Filing Under the Wrong Class
Many of the trademark classes seem similar at first glance. Thus, it’s common to file under one class when you really mean to go for another. Always double-check with a trademark lawyer before filing—otherwise, you risk learning that you filed under the wrong class when you try to fight infringement in court.
For class 7 trademark goods, the most common misfilings are:
- Vehicle parts or engines. These are covered under class 12 instead.
- Hand tools. All types of hand tools are trademark class 7 goods.
- Machine Oils. All industrial oils and lubricants are class 4 goods.
The good news is that filing under the wrong class is usually a pretty easy error to correct. If you file under an incorrect classification, you will normally get an office action, and an opportunity to correct the mistake. At this point you should definitely speak with a trademark attorney.
The other reason you might have your trademark application rejected is because there’s already a similar trademark on file. Because the USPTO doesn’t offer advice prior to filing, you’ll only find out about the other trademark when yours is rejected.
Fortunately, you can take matters into your own hands fairly easily. The USPTO trademark database is searchable for free online. Spending a few hours looking for IP’s similar to your own can potentially save you months of time and hundreds of dollars in fees. Performing a trademark search, and evaluating the search results, is one of the key services provided by trademark attorneys.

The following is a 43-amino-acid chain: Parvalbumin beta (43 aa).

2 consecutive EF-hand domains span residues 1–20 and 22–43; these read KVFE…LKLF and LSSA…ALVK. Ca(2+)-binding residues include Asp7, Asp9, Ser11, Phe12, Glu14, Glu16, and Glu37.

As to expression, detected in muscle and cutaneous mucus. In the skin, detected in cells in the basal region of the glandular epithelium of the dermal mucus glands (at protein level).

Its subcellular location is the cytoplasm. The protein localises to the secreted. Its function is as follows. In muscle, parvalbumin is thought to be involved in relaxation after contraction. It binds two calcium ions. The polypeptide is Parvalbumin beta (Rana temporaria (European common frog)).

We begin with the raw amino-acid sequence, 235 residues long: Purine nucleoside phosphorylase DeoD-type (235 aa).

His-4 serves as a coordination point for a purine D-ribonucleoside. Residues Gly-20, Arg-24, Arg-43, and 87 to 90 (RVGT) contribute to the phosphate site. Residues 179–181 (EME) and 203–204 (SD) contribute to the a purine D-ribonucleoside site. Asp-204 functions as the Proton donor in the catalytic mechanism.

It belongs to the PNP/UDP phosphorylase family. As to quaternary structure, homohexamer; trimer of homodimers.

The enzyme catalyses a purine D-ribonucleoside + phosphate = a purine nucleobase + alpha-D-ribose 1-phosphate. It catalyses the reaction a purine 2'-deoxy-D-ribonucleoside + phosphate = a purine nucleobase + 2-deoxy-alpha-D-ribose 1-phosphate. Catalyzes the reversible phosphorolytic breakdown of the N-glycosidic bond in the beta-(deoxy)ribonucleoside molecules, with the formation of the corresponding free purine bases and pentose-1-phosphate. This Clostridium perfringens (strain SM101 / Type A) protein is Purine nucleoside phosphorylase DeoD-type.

If you do find a trademark similar to your own, then you need to contact a trademark lawyer. An experienced trademark lawyer can tell you if you’re likely to be rejected, and how to change your product if needed.
Maintaining your Trademark
Once your application is accepted, all that’s left to do is defend your trademark. Note that this step isn’t optional. If you fail to defend your trademark against infringement for too long, the court is likely to find that you have abandoned your trademark. If that happens, you’ll have to start all over again.
On the plus side, having a registered trademark allows you to defend your brand from a large number of malicious business practices. In addition to pure infringement, you’ll also be able to fight against unauthorized re-selling, counterfeit products, and other deceptive marketing practices.
Note, however, that not all uses of your brand are necessarily infringement. Essentially, holding a trademark only protects your brand from situations that could cause actual confusion among customers. Thus, the court does not consider comparisons, parodies, and informational uses of an IP to be infringement.
The single best practice in registering for a trademark of any class is to prepare before you apply. Consider which class you’re applying for carefully and search the database beforehand. Most importantly, it’s always a good idea to speak to a trained trademark lawyer before spending money registering for a trademark.